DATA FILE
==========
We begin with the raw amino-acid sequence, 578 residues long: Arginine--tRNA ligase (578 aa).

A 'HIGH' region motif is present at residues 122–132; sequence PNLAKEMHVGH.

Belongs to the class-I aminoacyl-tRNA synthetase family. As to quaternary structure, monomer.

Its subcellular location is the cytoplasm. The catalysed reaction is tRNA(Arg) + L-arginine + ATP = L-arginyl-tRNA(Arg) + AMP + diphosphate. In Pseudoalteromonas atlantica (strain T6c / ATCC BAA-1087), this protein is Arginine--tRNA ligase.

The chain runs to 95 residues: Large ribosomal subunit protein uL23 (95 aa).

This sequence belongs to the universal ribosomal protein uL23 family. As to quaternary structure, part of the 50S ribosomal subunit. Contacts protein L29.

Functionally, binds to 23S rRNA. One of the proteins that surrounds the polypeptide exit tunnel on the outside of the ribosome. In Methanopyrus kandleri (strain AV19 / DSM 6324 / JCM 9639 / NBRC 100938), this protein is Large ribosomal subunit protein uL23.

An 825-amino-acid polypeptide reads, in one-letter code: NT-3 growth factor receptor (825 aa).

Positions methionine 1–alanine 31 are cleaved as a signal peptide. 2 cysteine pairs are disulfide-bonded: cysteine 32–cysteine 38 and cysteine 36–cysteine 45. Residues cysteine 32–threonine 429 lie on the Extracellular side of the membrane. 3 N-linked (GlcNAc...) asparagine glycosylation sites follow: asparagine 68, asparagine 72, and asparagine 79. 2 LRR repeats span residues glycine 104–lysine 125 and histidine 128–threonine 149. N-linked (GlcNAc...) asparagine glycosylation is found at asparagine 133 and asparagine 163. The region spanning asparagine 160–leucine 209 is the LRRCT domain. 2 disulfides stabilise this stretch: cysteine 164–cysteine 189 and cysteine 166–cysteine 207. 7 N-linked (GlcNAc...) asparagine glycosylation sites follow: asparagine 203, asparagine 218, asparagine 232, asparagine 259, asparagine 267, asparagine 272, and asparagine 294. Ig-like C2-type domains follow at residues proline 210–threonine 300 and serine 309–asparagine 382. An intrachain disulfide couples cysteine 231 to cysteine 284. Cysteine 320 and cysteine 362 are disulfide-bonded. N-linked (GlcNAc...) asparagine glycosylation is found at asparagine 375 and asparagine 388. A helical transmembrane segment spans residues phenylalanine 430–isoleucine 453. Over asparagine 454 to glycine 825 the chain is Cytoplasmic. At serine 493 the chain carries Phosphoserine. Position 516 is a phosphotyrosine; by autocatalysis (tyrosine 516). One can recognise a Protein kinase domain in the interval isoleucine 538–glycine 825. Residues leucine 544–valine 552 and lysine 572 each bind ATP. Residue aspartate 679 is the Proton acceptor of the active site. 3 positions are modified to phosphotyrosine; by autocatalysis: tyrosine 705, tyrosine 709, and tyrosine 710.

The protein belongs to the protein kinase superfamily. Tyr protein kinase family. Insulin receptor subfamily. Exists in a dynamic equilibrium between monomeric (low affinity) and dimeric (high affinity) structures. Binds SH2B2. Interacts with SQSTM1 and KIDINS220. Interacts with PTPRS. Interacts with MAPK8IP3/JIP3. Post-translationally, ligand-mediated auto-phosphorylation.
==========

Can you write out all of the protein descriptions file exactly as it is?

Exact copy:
We begin with the raw amino-acid sequence, 578 residues long: Arginine--tRNA ligase (578 aa).

A 'HIGH' region motif is present at residues 122–132; sequence PNLAKEMHVGH.

Belongs to the class-I aminoacyl-tRNA synthetase family. As to quaternary structure, monomer.

Its subcellular location is the cytoplasm. The catalysed reaction is tRNA(Arg) + L-arginine + ATP = L-arginyl-tRNA(Arg) + AMP + diphosphate. In Pseudoalteromonas atlantica (strain T6c / ATCC BAA-1087), this protein is Arginine--tRNA ligase.

The chain runs to 95 residues: Large ribosomal subunit protein uL23 (95 aa).

This sequence belongs to the universal ribosomal protein uL23 family. As to quaternary structure, part of the 50S ribosomal subunit. Contacts protein L29.

Functionally, binds to 23S rRNA. One of the proteins that surrounds the polypeptide exit tunnel on the outside of the ribosome. In Methanopyrus kandleri (strain AV19 / DSM 6324 / JCM 9639 / NBRC 100938), this protein is Large ribosomal subunit protein uL23.

An 825-amino-acid polypeptide reads, in one-letter code: NT-3 growth factor receptor (825 aa).

Positions methionine 1–alanine 31 are cleaved as a signal peptide. 2 cysteine pairs are disulfide-bonded: cysteine 32–cysteine 38 and cysteine 36–cysteine 45. Residues cysteine 32–threonine 429 lie on the Extracellular side of the membrane. 3 N-linked (GlcNAc...) asparagine glycosylation sites follow: asparagine 68, asparagine 72, and asparagine 79. 2 LRR repeats span residues glycine 104–lysine 125 and histidine 128–threonine 149. N-linked (GlcNAc...) asparagine glycosylation is found at asparagine 133 and asparagine 163. The region spanning asparagine 160–leucine 209 is the LRRCT domain. 2 disulfides stabilise this stretch: cysteine 164–cysteine 189 and cysteine 166–cysteine 207. 7 N-linked (GlcNAc...) asparagine glycosylation sites follow: asparagine 203, asparagine 218, asparagine 232, asparagine 259, asparagine 267, asparagine 272, and asparagine 294. Ig-like C2-type domains follow at residues proline 210–threonine 300 and serine 309–asparagine 382. An intrachain disulfide couples cysteine 231 to cysteine 284. Cysteine 320 and cysteine 362 are disulfide-bonded. N-linked (GlcNAc...) asparagine glycosylation is found at asparagine 375 and asparagine 388. A helical transmembrane segment spans residues phenylalanine 430–isoleucine 453. Over asparagine 454 to glycine 825 the chain is Cytoplasmic. At serine 493 the chain carries Phosphoserine. Position 516 is a phosphotyrosine; by autocatalysis (tyrosine 516). One can recognise a Protein kinase domain in the interval isoleucine 538–glycine 825. Residues leucine 544–valine 552 and lysine 572 each bind ATP. Residue aspartate 679 is the Proton acceptor of the active site. 3 positions are modified to phosphotyrosine; by autocatalysis: tyrosine 705, tyrosine 709, and tyrosine 710.

The protein belongs to the protein kinase superfamily. Tyr protein kinase family. Insulin receptor subfamily. Exists in a dynamic equilibrium between monomeric (low affinity) and dimeric (high affinity) structures. Binds SH2B2. Interacts with SQSTM1 and KIDINS220. Interacts with PTPRS. Interacts with MAPK8IP3/JIP3. Post-translationally, ligand-mediated auto-phosphorylation.